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The Conscience of Thoroughbred Racing


Florida veterinarian Dr. Seth Fishman, the first person to face trial in a sweeping horse-doping case that documented the widespread use of illegal and undetectable performance-enhancing drugs at tracks across the country, was convicted in New York Feb. 2 on charges that could put him behind bars for 15 years.

A jury of eight women and four men in U.S. District Court in Manhattan found Fishman, 50, guilty of conspiring to violate adulteration and misbranding laws and the manufacture of PEDS administered to racehorses by corrupt trainers for money and fame.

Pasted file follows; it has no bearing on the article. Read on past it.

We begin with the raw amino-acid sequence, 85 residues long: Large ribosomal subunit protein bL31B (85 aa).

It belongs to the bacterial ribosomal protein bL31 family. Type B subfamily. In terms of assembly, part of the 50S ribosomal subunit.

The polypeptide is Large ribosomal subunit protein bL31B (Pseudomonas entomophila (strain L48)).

It was nearly two years ago that Fishman, six other veterinarians, 11 trainers and nine others, identified as PED distributors, were charged in schemes in a conspiracy to dope horse following a two-year investigation by the Federal Bureau of Investigation and New York federal prosecutors.

Those charged included top trainer Jason Servis, who federal prosecutors say juiced multi-millionaire Maximum Security  , the first-place finisher in the 2019 Kentucky Derby Presented by Woodford Reserve (G1), who was demoted to 17th by stewards for interference with another horse in the race. Servis is awaiting trial.

The accused also included Jorge Navarro, who was sentenced to five years in prison last year after pleading guilty to conspiracy.

This story appeared in Bloodhorse Daily

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